June 7, 2018 / 7:29 PM / 2 months ago

LIVESTOCK-CME hogs mostly lower on profit-taking, trade worries

    CHICAGO, June 7 (Reuters) - Most Chicago Mercantile Exchange
hog contracts ended lower on Thursday after profit-taking and
uneasiness over U.S. trade with Mexico pared some of Wednesday's
gains, said traders.
   On Tuesday Mexico's economy minister said that country will
import more pork from Europe after placing a 20 percent duty on
U.S. pork in response to Washington's higher tariffs on Mexican
steel and aluminum.             
   "Trade issues are hanging over the market. Without that
influence we'd have the July contract at 85 cents per pound,"
said Allendale Inc. chief strategist Rich Nelson.
    June         hogs, which will expire on June 14, closed up
0.425 cent per pound at 78.575 cents. Most actively-traded July 
        ended 0.500 cent lower at 79.450 cents. August        
finished 1.200 cents lower at 76.425 cents.
    Thinly-traded June hog futures benefited from higher prices
for wholesale pork and slaughter ready, or cash, hogs, said
traders and analysts.                 
    Packers are entering a seasonal decline in hog numbers as
grocers purchase pork for spring grilling and June 17 Father's
Day meat advertisements, they said.          
    
    MOSTLY WEAK LIVE CATTLE FUTURES
    CME live cattle closed generally weak, pressured by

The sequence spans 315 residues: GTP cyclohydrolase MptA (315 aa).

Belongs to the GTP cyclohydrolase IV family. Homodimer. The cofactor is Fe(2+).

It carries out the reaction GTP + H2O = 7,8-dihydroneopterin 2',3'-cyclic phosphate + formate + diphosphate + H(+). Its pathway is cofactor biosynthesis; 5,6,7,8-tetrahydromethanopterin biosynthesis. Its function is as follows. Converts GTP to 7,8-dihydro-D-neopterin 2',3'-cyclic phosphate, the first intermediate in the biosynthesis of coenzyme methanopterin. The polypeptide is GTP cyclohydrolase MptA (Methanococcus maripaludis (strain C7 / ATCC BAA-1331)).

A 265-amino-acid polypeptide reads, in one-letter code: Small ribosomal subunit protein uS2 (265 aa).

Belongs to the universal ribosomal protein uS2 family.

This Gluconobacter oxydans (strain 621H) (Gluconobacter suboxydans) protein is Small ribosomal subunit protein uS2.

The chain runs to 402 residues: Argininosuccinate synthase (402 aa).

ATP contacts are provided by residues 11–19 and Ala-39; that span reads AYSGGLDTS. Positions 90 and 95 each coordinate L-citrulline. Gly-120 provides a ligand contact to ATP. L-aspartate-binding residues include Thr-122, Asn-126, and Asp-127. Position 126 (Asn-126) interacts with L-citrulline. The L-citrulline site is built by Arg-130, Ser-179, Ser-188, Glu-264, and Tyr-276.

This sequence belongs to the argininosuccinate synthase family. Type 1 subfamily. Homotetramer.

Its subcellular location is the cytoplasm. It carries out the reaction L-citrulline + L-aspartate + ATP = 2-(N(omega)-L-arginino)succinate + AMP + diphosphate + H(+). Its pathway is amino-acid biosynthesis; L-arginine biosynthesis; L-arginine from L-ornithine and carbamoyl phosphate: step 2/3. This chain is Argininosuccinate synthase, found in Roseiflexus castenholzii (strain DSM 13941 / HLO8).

profit-taking and forecasts for increased supplies ahead, said
traders.
     They said firmer cash price expectations for this week
underpinned the June contract.
    "Most people are still holding the idea that this is a small
bump higher in (cash) prices in the face of what will be a surge
in numbers," said Nelson. 
    June         live cattle closed up 0.075 cent per pound at
108.375 cents. August         ended 0.425 cent lower at 104.150
cents. October         finished down 0.025 cent at 107.150
cents. 
    Market bulls were encouraged by packers that raised bids for
market-ready, or cash, cattle in the U.S. Plains on Thursday to
$110 per cwt from $107 earlier this week. Feedlots priced cattle
at $115.
    The bulk of cash cattle in the Plains last week fetched $110
per cwt.
    Cash cattle prices may have bottomed out after declines in
recent weeks, a trader said. Retailers and restaurants may slow
beef purchases after they fill inventories for Father's Day, he
added.
   Profit-taking and weaker deferred live cattle futures
pressured CME feeder cattle contracts.
   August         closed down 0.425 cent per pound at 146.325
cents.

 (Reporting by Theopolis Waters
Editing by Chizu Nomiyama)
  
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